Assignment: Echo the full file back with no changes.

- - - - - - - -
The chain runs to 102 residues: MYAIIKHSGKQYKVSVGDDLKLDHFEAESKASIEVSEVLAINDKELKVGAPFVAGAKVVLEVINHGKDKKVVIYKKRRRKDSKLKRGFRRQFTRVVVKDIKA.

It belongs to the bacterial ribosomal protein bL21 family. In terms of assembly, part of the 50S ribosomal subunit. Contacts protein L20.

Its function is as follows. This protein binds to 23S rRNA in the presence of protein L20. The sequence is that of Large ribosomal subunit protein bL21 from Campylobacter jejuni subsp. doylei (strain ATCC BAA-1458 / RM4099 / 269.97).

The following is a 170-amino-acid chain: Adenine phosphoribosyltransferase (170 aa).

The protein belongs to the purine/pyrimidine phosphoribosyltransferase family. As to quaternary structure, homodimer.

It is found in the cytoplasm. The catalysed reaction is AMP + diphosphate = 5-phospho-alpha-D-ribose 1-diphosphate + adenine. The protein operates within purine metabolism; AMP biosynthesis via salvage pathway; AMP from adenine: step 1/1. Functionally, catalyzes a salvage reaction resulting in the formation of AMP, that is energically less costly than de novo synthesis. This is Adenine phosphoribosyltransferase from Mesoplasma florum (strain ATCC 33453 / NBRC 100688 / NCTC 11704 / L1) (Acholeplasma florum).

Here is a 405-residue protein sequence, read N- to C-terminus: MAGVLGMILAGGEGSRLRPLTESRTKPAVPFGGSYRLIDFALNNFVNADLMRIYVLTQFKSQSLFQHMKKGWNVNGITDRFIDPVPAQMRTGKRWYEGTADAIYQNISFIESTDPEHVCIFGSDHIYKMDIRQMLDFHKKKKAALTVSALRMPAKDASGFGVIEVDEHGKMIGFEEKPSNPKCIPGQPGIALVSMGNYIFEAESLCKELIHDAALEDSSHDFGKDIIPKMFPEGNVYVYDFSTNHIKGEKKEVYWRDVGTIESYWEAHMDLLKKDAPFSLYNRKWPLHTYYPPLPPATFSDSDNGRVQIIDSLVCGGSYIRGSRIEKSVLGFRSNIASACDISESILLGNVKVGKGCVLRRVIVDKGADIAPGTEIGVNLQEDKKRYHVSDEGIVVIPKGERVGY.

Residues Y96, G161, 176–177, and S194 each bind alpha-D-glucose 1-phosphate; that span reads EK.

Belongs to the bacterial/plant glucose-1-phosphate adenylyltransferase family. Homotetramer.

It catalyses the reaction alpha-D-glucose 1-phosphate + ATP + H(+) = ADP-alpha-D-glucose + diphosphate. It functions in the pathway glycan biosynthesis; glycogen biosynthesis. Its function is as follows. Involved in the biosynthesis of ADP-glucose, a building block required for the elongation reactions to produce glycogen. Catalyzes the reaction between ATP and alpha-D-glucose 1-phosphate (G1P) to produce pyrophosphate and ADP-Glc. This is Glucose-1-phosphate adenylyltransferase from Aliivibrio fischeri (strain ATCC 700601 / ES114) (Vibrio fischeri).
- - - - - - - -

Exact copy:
The chain runs to 102 residues: MYAIIKHSGKQYKVSVGDDLKLDHFEAESKASIEVSEVLAINDKELKVGAPFVAGAKVVLEVINHGKDKKVVIYKKRRRKDSKLKRGFRRQFTRVVVKDIKA.

It belongs to the bacterial ribosomal protein bL21 family. In terms of assembly, part of the 50S ribosomal subunit. Contacts protein L20.

Its function is as follows. This protein binds to 23S rRNA in the presence of protein L20. The sequence is that of Large ribosomal subunit protein bL21 from Campylobacter jejuni subsp. doylei (strain ATCC BAA-1458 / RM4099 / 269.97).

The following is a 170-amino-acid chain: Adenine phosphoribosyltransferase (170 aa).

The protein belongs to the purine/pyrimidine phosphoribosyltransferase family. As to quaternary structure, homodimer.

It is found in the cytoplasm. The catalysed reaction is AMP + diphosphate = 5-phospho-alpha-D-ribose 1-diphosphate + adenine. The protein operates within purine metabolism; AMP biosynthesis via salvage pathway; AMP from adenine: step 1/1. Functionally, catalyzes a salvage reaction resulting in the formation of AMP, that is energically less costly than de novo synthesis. This is Adenine phosphoribosyltransferase from Mesoplasma florum (strain ATCC 33453 / NBRC 100688 / NCTC 11704 / L1) (Acholeplasma florum).

Here is a 405-residue protein sequence, read N- to C-terminus: MAGVLGMILAGGEGSRLRPLTESRTKPAVPFGGSYRLIDFALNNFVNADLMRIYVLTQFKSQSLFQHMKKGWNVNGITDRFIDPVPAQMRTGKRWYEGTADAIYQNISFIESTDPEHVCIFGSDHIYKMDIRQMLDFHKKKKAALTVSALRMPAKDASGFGVIEVDEHGKMIGFEEKPSNPKCIPGQPGIALVSMGNYIFEAESLCKELIHDAALEDSSHDFGKDIIPKMFPEGNVYVYDFSTNHIKGEKKEVYWRDVGTIESYWEAHMDLLKKDAPFSLYNRKWPLHTYYPPLPPATFSDSDNGRVQIIDSLVCGGSYIRGSRIEKSVLGFRSNIASACDISESILLGNVKVGKGCVLRRVIVDKGADIAPGTEIGVNLQEDKKRYHVSDEGIVVIPKGERVGY.

Residues Y96, G161, 176–177, and S194 each bind alpha-D-glucose 1-phosphate; that span reads EK.

Belongs to the bacterial/plant glucose-1-phosphate adenylyltransferase family. Homotetramer.

It catalyses the reaction alpha-D-glucose 1-phosphate + ATP + H(+) = ADP-alpha-D-glucose + diphosphate. It functions in the pathway glycan biosynthesis; glycogen biosynthesis. Its function is as follows. Involved in the biosynthesis of ADP-glucose, a building block required for the elongation reactions to produce glycogen. Catalyzes the reaction between ATP and alpha-D-glucose 1-phosphate (G1P) to produce pyrophosphate and ADP-Glc. This is Glucose-1-phosphate adenylyltransferase from Aliivibrio fischeri (strain ATCC 700601 / ES114) (Vibrio fischeri).